Skip to content

Bike theft, “political” solutions to definitively eradicate this scourge

We have recently seen the main reasons why we can still hesitate to switch to cycling. Among them, security or comfort reasons that can be legitimate and perfectly understandable.

Although it is difficult to obtain precise statistics on the subject, the latest official data from the Insee “Living environment and security” survey dates back to 2018 and indicates a total of 361,000 thefts. But according to other sources, such as the Ministry of Ecological Transition, the number of bikes stolen per year is around 300,000. The Veloperdu.fr site estimates that 1,076 bicycles are stolen every day in France, or 400,000 per year. However, the reality could be well beyond these figures. It is difficult in this context to imagine investing in a machine costing from 500 to more than 3000 euros – if you opt for a good VAE – thinking that its lifespan when parked in the street will probably only be a few hours. And good luck insuring it against theft.

And, of course, still according to the same source, the phenomenon does not only affect France. Every year, an estimated 2.9 million bicycles are stolen in Europe, according to several national studies and figures from local police. 900,000 bikes are stolen in the Netherlands, 686,000 in the UK, 600,000 in Germany, and 100,000 in Denmark and Belgium.

The consequences of the theft are unsurprising.

  • After a theft, only 5% of the bikes are returned to their owners.
  • 66% of cyclists say they use their bike less
  • 25% of them even declare giving up the bicycle as a means of transport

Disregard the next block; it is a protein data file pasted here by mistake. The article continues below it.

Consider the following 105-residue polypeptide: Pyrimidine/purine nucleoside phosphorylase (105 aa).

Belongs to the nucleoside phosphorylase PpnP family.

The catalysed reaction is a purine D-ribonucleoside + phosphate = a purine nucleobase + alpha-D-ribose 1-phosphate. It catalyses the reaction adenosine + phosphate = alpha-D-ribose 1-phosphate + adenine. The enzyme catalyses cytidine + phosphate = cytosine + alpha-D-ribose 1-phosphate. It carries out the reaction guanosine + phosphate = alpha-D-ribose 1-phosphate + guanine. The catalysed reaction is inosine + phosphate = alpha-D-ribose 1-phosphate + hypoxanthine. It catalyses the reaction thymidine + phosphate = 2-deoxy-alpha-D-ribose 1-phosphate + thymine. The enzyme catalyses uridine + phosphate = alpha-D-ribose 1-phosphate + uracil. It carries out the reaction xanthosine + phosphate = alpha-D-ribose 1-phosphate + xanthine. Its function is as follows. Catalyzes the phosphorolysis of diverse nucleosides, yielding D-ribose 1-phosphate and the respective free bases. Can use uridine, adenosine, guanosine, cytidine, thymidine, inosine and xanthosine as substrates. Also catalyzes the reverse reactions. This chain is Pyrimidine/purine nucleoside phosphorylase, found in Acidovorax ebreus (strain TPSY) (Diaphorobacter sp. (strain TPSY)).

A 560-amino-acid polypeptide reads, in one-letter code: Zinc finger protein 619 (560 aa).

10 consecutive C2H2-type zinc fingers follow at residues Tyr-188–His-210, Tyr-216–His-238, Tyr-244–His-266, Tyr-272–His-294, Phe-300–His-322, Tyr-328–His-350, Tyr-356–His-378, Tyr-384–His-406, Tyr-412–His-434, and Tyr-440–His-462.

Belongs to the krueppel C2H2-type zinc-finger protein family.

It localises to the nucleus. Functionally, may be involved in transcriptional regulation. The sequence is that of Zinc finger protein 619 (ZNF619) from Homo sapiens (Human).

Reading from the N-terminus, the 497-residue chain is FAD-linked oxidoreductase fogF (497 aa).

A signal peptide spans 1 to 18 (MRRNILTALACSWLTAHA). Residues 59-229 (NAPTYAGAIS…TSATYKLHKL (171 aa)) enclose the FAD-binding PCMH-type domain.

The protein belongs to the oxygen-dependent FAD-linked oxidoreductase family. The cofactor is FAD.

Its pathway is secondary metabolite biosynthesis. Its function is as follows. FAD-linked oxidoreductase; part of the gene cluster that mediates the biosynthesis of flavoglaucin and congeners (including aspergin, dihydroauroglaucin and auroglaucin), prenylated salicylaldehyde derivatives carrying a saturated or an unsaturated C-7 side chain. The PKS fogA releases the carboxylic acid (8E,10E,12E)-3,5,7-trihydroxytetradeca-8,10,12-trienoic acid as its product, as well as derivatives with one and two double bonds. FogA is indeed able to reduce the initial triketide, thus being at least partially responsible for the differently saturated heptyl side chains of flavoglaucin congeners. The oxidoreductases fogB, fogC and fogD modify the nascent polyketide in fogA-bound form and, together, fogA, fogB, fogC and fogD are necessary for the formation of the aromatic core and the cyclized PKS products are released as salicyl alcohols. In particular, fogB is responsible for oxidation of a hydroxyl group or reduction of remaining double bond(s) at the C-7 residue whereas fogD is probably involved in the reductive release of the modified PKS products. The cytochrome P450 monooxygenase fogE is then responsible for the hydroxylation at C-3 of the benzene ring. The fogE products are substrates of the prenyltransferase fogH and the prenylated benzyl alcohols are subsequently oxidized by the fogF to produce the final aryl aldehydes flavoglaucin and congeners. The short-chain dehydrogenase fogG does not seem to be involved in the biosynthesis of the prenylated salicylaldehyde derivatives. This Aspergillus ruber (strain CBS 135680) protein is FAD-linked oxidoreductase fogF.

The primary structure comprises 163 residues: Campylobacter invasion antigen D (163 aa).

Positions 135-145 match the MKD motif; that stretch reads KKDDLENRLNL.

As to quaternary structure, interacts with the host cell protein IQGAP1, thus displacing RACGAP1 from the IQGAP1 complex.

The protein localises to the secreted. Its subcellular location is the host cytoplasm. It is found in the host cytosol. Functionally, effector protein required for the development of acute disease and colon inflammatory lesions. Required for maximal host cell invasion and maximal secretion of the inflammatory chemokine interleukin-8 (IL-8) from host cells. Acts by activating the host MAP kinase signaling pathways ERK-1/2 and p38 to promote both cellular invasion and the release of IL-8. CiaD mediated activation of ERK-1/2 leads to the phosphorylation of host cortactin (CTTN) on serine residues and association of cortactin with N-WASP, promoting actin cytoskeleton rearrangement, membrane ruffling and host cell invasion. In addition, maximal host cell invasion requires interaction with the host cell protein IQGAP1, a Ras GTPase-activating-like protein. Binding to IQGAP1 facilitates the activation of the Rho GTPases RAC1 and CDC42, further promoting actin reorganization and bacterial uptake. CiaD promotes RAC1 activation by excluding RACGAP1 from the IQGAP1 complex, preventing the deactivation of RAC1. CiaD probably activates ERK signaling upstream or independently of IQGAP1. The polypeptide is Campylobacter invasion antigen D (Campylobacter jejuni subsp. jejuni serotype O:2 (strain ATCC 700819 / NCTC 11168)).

• 20% of cyclists buy a cheaper and/or second-hand bike

However, by dint of practicing and rubbing shoulders with all kinds of cyclists, it seems to me more and more obvious that the reason that comes up most often as a foil is the problem (or fear) of theft. The worst being that this permanent anxiety first affects those who already travel regularly by bike and who have a secure way to park their bike, either at home or at their destination. This is particularly the case for a large proportion of cyclists.

Unfortunately, apart from these perfectly marked routes, many of those who travel by bike during the week to get to work practically do not use their bikes outside of this context because of the fear of theft. Because not only has the bicycle become a work tool, but it is often practically impossible to insure it against theft. Or in any case difficult, or at dissuasive prices. A theft is therefore equivalent to a double penalty, financial and logistical.

Based on this observation, it is complicated, apart from commuting to work, to imagine using your bike for leisure activities if these suppose that you have to leave it parked somewhere unattended. Exit therefore the exits to the restaurant, to the cinema, to the museum, or even the walks in the city center after having attached his precious with a lock which often only has a lock in name. A fortiori if it is a VAE which cost between one and three SMIC.

As a result, you don’t take your bike when it would be so much more pleasant, and either you don’t go out, or you take public transport when possible, or you take… your car. In short, a beautiful mess.

Consequently, it is high time that local politicians and elected officials – who boast ambitious strategies for the development of soft mobility – finally really tackle this problem head-on instead of hiding the dust under the rug, and propose real solutions so that their injunctions to travel by bike are really followed by effects. Because, at a certain point, the subject becomes political, and should be integrated into any plan aimed at reducing the place of the automobile in the city, in the same way as the development of cycle paths and chaucidous. However, as it stands, we do not really have the impression that this is the case. In other words: “Be green, ride a bike, and too bad for theft, it’s not our problem”.